Each set of experiments was carried out three times and Student's t-test was performed to analyze the significance of the differences between the control and experimental groups. Differences were considered significant at p < 0.05 *; p < 0.01 **; p < 0.001 ***.
Effect of application of PSM isolated from Astragalus corniculatus on the mitogen responsibility of the spleen lymphocytes in hamsters with progressing Graffi myeloid tumors were followed during 21 days after tumor transplantation.
The results from estimations of PHA-mitogen reactivity of spleen lymphocytes are presented in Fig. 2.
It was established that Graffi tumor suppressed significantly the mitogen activity of spleen lymphocytes to PHA during the whole period of observation (SI = 0.18 [+ or -] 0.06, 0.61 [+ or -] 0.08 and 0.39 [+ or -] 0.07, established on days 7, 14 and 21, respectively, control healthy being 1.24 [+ or -] 0.016) (Fig. 2, group T). In the group of PSM-treated TBH SIs were 3-5-fold increased with a maximum on day 14 (0.88 [+ or -] 0.1, 1.99 [+ or -] 0.26 and 0.96 [+ or -] 0.15, determined on days 7, 14 and 21, respectively). PSM treatment augmented most noticeably the SI to PHA of spleen lymphocytes in the healthy hamsters (SI-1.96 [+ or -] 0.1; 2.56 [+ or -] 0.22 and 1.84 [+ or -] 0.13, found on days 7, 14 and 21, respectively) (Fig. 2).
[FIGURE 2 OMITTED]
The Graffi tumor suppressed also the mitogen response of spleen lymphocytes to LPS. SI were 1.26 [+ or -] 0.15; 0.78 [+ or -] 0.15 and 0.59 [+ or -] 0.1 on days 7, 14 and 21, control healthy being 1.68 [+ or -] 0.14) (Fig. 3). The application of PSM stimulated the mitogen response of spleen lymphocytes both in TBH and healthy hamsters. PSM treatment of GTBH restored the mitogen response on days 7, 14 and 21, and SI reached those of controls (SI were 1.58 [+ or -] 0.18, 1.98 [+ or -] 0.26 and 1.39 [+ or -] 0.12 on days 7, 14 and 21, respectively). The mitogen response of spleen lymphocytes of healthy hamsters to LPS was enhanced markedly after the treatment with PSM on day 14 (SI-2.9 [+ or -] 0.5 were established). SI on days 7 and 14 were near those of control (SI-1.8 [+ or -] 0.23 and 1.62 [+ or -] 0.17, respectively, control healthy being 1.68 [+ or -] 0.14) (Fig. 3).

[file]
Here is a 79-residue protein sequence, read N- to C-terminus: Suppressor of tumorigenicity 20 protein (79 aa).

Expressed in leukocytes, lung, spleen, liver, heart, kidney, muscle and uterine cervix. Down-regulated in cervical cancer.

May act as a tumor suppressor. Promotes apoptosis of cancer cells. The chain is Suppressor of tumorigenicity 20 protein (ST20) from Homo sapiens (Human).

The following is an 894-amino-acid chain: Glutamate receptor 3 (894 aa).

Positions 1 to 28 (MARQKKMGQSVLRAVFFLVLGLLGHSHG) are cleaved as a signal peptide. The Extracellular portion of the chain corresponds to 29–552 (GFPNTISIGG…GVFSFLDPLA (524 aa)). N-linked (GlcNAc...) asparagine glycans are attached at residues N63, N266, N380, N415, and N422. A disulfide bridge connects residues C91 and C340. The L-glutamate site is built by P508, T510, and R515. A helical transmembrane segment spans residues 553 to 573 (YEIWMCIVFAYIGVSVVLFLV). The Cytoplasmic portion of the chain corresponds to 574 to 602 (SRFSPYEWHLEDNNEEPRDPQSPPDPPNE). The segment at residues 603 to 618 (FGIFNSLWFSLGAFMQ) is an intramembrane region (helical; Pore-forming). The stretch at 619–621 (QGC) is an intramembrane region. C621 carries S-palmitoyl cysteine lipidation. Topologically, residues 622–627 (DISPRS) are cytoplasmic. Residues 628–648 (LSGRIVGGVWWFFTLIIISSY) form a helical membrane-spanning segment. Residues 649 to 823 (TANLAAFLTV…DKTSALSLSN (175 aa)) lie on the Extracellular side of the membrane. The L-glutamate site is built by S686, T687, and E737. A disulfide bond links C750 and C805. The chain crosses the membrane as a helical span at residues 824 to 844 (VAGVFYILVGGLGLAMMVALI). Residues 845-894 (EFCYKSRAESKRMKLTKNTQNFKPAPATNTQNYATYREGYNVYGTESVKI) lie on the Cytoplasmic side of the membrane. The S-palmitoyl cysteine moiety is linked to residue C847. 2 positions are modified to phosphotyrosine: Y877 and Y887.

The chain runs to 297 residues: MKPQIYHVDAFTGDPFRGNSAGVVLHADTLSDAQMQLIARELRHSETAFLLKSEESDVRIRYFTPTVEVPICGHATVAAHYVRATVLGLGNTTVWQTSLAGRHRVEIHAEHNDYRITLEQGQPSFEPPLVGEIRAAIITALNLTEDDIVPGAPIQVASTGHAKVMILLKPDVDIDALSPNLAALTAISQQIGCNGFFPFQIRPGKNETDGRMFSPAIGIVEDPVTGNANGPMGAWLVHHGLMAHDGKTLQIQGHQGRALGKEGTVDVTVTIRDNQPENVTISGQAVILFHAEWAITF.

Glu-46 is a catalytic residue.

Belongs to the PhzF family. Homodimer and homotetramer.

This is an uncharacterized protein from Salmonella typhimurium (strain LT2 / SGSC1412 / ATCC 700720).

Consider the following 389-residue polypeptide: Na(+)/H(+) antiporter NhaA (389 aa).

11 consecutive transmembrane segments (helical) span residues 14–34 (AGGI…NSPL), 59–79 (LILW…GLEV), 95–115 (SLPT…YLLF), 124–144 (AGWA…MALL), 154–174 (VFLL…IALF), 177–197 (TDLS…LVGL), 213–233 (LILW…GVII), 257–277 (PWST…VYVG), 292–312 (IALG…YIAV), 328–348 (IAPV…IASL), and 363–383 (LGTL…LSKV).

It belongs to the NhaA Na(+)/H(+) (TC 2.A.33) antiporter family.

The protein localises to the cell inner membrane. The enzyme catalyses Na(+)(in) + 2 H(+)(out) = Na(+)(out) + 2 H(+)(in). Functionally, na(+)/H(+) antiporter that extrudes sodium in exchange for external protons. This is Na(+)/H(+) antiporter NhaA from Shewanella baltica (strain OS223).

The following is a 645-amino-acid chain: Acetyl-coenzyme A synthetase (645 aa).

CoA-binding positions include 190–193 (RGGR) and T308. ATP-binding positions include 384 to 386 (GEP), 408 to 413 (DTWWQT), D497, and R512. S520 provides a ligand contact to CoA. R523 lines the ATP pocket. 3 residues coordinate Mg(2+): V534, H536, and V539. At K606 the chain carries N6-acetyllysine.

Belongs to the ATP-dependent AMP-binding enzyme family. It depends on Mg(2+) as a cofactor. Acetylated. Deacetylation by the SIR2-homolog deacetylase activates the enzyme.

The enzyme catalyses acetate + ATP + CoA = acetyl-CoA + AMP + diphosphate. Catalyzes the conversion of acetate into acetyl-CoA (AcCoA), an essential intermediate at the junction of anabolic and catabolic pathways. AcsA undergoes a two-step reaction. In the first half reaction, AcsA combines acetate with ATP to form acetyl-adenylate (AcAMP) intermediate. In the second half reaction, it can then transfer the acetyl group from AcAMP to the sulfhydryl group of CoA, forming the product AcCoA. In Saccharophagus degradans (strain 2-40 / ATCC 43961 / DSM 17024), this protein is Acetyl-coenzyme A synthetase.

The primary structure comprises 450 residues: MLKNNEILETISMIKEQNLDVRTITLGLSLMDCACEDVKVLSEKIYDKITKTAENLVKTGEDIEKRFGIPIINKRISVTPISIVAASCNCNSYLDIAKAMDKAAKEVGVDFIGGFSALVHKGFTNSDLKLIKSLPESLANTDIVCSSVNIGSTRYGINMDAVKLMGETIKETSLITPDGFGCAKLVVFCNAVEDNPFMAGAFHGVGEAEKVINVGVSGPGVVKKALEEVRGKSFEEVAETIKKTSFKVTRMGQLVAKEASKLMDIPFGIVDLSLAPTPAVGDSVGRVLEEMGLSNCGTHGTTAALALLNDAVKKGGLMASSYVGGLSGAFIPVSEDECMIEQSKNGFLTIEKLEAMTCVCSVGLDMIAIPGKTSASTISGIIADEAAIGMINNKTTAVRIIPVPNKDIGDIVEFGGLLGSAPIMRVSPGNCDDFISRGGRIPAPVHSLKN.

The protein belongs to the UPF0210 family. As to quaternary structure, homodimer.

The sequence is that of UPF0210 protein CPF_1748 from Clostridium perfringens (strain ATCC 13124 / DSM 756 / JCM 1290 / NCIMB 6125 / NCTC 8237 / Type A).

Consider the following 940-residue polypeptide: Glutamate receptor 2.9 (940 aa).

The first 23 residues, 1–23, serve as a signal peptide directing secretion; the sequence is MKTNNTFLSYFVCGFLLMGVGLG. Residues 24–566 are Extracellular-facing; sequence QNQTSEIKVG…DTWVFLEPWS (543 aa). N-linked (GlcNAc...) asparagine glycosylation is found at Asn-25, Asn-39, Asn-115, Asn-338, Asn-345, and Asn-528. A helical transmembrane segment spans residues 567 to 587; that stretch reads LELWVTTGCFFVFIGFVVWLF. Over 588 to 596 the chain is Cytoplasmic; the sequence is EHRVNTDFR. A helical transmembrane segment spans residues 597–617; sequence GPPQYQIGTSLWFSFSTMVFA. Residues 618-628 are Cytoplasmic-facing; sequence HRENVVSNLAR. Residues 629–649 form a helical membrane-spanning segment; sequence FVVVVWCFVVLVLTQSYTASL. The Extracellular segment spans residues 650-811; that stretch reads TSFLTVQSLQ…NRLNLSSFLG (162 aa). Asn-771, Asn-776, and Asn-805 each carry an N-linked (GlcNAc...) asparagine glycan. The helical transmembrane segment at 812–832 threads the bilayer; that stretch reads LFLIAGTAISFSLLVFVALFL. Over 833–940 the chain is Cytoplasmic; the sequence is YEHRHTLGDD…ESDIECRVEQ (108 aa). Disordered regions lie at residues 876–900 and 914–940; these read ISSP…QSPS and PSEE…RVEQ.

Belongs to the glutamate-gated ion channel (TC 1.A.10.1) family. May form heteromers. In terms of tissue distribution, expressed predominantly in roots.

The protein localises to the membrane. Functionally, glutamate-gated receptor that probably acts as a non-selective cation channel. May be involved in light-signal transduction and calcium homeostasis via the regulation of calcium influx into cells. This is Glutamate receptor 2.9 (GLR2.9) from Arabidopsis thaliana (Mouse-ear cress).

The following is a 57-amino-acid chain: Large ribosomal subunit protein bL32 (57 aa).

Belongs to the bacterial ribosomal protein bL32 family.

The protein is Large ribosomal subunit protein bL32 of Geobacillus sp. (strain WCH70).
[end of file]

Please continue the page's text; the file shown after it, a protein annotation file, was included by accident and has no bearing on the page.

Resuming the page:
[FIGURE 3 OMITTED]
The proliferation ability of spleen lymphocytes cultivated in vitro in the presence of PSM was also studied. As shown in Fig. 4, the lymphocyte response to the PSM is most pronounced in healthy hamsters, treated with PSM (group H + PSM) (SI of 1.58 [+ or -] 0.23 was determined). The lymphocytes from PSM-treated GTB animals showed lower SIs (1.12 [+ or -] 0.29). The stimulation indices of lymphocytes from GTBH are lower compared with the controls (SI = 0.85 [+ or -] 0.22; control healthy being 1.02 [+ or -] 0.2) (Fig. 4).
[FIGURE 4 OMITTED]
It was established that during the in vitro cultivation of tumor cells in the presence of PSM (20 [micro]g/ml), the proliferation activity (cpm/min) of tumor cells remained similar to that of tumor cells cultivated without PSM (cpm 8110 [+ or -] 599 and cpm 8096 [+ or -] 530 were established, respectively).
Graffi tumor is an example of a disease associated with immunosuppression. However, immune response to the tumor is complex and more accurately reflect an immunofocusing of host defense capabilities.